VII. Early steps in leaf histogenesis

Shortly after a leaf primordium is formed, the first distinct changes in histology occur which presage the formation of different cell types (although, as mentioned above, by this stage molecular and cytological changes associated with photosynthesis may have already occurred). The formation of prevascular tissue is one of these early steps as cells in this region undergo a pattern of oriented cell division. Auxin has been strongly implicated in this patterning process. In particular, localization of PIN proteins has indicated that at the earliest stages of leaf formation there is an inward flux of auxin at the tip of the forming primordium which streams down through the centre of the primordium (Benkova et al., 2004). These data, along with observations linking auxin and leaf vascular patterning (Sachs, 1981), suggest that this initial polar flux of auxin predicts the fate of cells destined to form the main vascular bundle. As to the target genes involved in the initial differentiation process, recent data have implicated cytokinin signalling and cell wall proteins in the cellular events required for the establishment of vascular bundles (Bonke et al., 2003; Motose et al., 2004). Thus, the Altered Phloem Development (APL) MYB transcription factor is required for the acquisition of phloem or xylem tissue identity and an Arabino galactan protein is involved in xylem differentiation. However, these proteins are likely to be involved in relatively late events of vascular differentiation and are probably someway downstream from the initial patterning process. Thus, despite these key advances, we are still some way from having a clear understanding of the molecular mechanism underlying vascular differentiation. This is patently a key aspect of leaf development, not only because a vascular system is required for the import and export of photosynthate and water, but also because there is an intimate relationship between leaf form and vascular patterning (Mattsson et al., 2003).

Subsequent to the initial stages of vascular differentiation, various other leaf tissues become established. For example, cells in the adaxial domain (defined by PHB/PHV) expression differentiate to form the palisade mesophyll and cells in the abaxial domain (KANADI/YABBY-defined) differentiate to form the spongy mesophyll. The mechanism underlying this differentiation process is unknown. However, an unexpected insight into the potential role of PHANTASTICA-like transcription factors in this process was recently reported (McHale & Koning, 2004). In Nicotiana sylvetris, NSPHAN is initially expressed throughout the leaf primordium but transcript accumulation gradually becomes restricted to the adaxial region and then to the middle mesophyll layers. When NSPHAN expression is repressed, the adaxial mesophyll cells appear to be less differentiated and this is associated with the ectopic expression of KNOX genes. These data fit with a model in which KNOX genes act to maintain cells in an indeterminate/immature state and PHANTASTICA acts to allow or promote palisade differentiation by repressing KNOX gene expression. Interestingly, one aspect of the phenotype displayed by Nicotiana plants in which NSPHAN expression is repressed is that ectopic laminas are formed on the adaxial face of the leaf. The interpretation of these data requires a slight modification of the paradigm that lamina formation requires juxtaposition of adaxial and abaxial tissue. Rather, it seems that what is required is a gradient of tissue determination; in other words, adaxial/immature and immature/abaxial gradients can function to promote lateral growth as well as adaxial/abaxial juxtapositions.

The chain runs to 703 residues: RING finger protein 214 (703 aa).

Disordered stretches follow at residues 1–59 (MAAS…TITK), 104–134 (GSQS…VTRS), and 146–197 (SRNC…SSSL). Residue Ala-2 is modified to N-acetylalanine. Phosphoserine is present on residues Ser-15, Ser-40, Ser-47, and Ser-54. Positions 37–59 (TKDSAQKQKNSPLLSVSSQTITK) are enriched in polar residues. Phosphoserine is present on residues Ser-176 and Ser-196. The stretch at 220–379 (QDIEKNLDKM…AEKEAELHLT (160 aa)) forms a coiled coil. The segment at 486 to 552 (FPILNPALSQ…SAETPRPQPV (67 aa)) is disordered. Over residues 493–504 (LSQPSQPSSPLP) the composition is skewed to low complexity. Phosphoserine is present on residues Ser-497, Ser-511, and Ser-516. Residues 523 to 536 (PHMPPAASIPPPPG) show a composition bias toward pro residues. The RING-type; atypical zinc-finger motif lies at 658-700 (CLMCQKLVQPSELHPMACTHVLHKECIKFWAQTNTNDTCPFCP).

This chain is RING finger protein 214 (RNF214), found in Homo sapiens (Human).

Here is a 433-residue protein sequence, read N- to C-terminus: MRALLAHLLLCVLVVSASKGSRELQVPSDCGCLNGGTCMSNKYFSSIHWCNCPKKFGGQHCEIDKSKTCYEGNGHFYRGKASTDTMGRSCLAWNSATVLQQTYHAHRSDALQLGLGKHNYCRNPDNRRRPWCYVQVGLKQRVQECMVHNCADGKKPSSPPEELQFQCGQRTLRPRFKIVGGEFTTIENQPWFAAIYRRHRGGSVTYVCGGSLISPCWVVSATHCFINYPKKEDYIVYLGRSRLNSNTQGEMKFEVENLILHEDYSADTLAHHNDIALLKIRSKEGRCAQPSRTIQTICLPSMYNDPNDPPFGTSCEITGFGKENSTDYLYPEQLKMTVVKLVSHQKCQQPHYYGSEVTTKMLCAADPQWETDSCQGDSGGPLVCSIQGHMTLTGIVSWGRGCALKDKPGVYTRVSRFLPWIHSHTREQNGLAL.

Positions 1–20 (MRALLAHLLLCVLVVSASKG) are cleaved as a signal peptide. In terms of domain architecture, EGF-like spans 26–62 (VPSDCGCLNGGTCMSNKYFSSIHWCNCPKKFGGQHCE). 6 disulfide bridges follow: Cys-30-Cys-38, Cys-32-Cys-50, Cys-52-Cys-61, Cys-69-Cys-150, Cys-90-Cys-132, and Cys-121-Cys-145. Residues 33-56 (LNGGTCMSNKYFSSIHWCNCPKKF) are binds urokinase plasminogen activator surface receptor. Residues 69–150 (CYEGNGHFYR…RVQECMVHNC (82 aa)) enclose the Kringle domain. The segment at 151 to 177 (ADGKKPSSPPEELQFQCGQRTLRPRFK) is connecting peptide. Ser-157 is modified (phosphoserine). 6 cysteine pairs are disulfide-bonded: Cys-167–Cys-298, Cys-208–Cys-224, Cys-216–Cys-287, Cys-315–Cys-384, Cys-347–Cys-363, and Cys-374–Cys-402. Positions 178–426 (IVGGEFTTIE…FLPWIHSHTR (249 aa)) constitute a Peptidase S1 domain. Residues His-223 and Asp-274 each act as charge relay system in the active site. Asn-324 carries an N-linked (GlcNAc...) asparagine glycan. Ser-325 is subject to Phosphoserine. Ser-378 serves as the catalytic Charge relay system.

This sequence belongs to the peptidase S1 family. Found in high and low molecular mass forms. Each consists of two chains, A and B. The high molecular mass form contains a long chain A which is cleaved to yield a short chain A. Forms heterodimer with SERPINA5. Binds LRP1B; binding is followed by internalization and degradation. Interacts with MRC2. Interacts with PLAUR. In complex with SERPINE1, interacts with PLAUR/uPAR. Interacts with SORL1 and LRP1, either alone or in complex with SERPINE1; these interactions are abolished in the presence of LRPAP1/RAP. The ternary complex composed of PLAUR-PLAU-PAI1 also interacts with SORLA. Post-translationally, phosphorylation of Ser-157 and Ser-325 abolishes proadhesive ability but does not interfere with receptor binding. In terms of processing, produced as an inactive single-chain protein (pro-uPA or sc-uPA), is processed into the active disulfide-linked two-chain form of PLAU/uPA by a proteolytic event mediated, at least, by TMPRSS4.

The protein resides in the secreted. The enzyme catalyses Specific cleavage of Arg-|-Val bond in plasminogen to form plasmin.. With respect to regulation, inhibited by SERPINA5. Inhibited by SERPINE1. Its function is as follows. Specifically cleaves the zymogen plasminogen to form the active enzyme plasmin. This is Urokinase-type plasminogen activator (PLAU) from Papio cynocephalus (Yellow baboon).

VIII. Later steps in leaf differentiation: epidermal cell fate

A final element of leaf differentiation to be discussed here is the acquisition of cell fate in the epidermis, most notably stomata and trichomes/hairs. Significant progress has been made in this area.

With respect to trichome formation in Arabidopsis, a number of positive-acting transcription factors have been identified (e.g. GL1, TTG and GL3) (Larkin et al., 1994; Walker et al., 1999; Zhang et al., 2003). These factors promote trichome formation and are predicted to activate their own expression. Factors which repress trichome formation have also been characterized, including TRIPTYCHON (TRY) and CAPRICE (CPC) (Schnittger et al., 1999; Schellmann et al., 2002). Surprisingly, these negative regulators are expressed at a relatively high level in the cells which form trichomes. One interpretation of this observation is that the factors involved in promoting and repressing trichome formation act as part of a reaction–diffusion model (Meinhardt, 1982). If this model is appropriate for trichome patterning and differentiation, it predicts that the inhibitor factors would indeed accumulate at the site of trichome formation but that they would diffuse more rapidly than the positive effectors to the neighbouring cells, leading to the inhibition of trichome formation in these neighbouring cells. Although data to support this hypothesis are incomplete, it has been shown that at least one of the negative regulators (CPC) can move from cell to cell (presumably via plasmodesmata) (Wada et al., 2002).